Fresh garden vegetables are one of the few reasons I look forward to the end of summer. Newly harvested vegetables are among my favorite summer pleasures, as I admire the bright colors and fresh scents of ripening plants. The sharp snap of a tomato being picked from the vine and the hard tug on the top of a buried onion remind me once again why food has become such a large part in my life. There's something unique about burying your hands in dirt to uncover the carrots hidden below—I'm always curious to see how large they have grown—or find the ripe cucumbers hidden among the plants' leaves.
Oh, don't get me started on the difference in taste...
This year I don't have a backyard garden to tend. Since moving away from home, I'm suddenly much farther from the garden in my parent's backyard than I might like. While I don't miss looking after the plants myself (I've never been much of a gardener), I do miss the rewards after a few months of hard work. I tried to start a small herb garden on my apartment balcony, but the plants died a miserable death relatively quickly, shriveling under the sunlight despite the careful watering.
The plants, now a shade of brown and death, still sit on the deck. I ignorantly hope they will come back alive overnight and surprise me by sprouting new leaves, but I have a feeling that little fantasy won't come true.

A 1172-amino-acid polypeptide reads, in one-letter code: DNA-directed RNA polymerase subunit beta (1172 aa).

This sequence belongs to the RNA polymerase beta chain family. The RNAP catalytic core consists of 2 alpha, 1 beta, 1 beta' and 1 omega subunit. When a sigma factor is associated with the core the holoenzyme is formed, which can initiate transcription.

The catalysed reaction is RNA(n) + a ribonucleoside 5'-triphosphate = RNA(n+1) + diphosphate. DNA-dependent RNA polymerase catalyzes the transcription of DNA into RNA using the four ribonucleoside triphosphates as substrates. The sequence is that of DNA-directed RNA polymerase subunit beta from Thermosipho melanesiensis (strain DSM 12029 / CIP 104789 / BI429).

Fruit is one of my favorite parts of the summer harvest. My kitchen is often filled with several pounds of sweet berries, as they vie with the stone fruits for counter space. When I'm not certain if my stone fruits are ripe and ready to eat or still in transition, I like to roast them in the oven or cook them on the grill. Roasting fruits brings out a deep flavor and caramelizes the sugar in the fruit, creating a masterpiece out of the most unremarkable of fruits.
With a sprinkling of sugar and a dash of spice, roasted fruit can easily take center stage to a summer meal.
Maple Roasted Peaches are a sweet way to enjoy fresh summer fruit. I almost don't need to share a recipe for roasted peaches with you because they are so simple to make, but the combination of maple syrup, cardamom, and whipped cream is honestly something special. You could certainly substitute the whipped cream for coconut whipped cream, yogurt, or vanilla ice cream.
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Maple Roasted Peaches
Yields 4 servings
Maple Roasted Peaches
4 fresh peaches, cut in half and pitted
2 tablespoons pure maple syrup, plus extra for drizzling
Pinch of cardamom
Preheat oven to 400 degrees F (205 degrees C).
Brush top of each peach with maple syrup and roast for 20-30 minutes, or until peaches are fork tender.
To serve, dust peaches with cardamom, drizzle on a little more maple syrup, and serve with a side of whipped cream.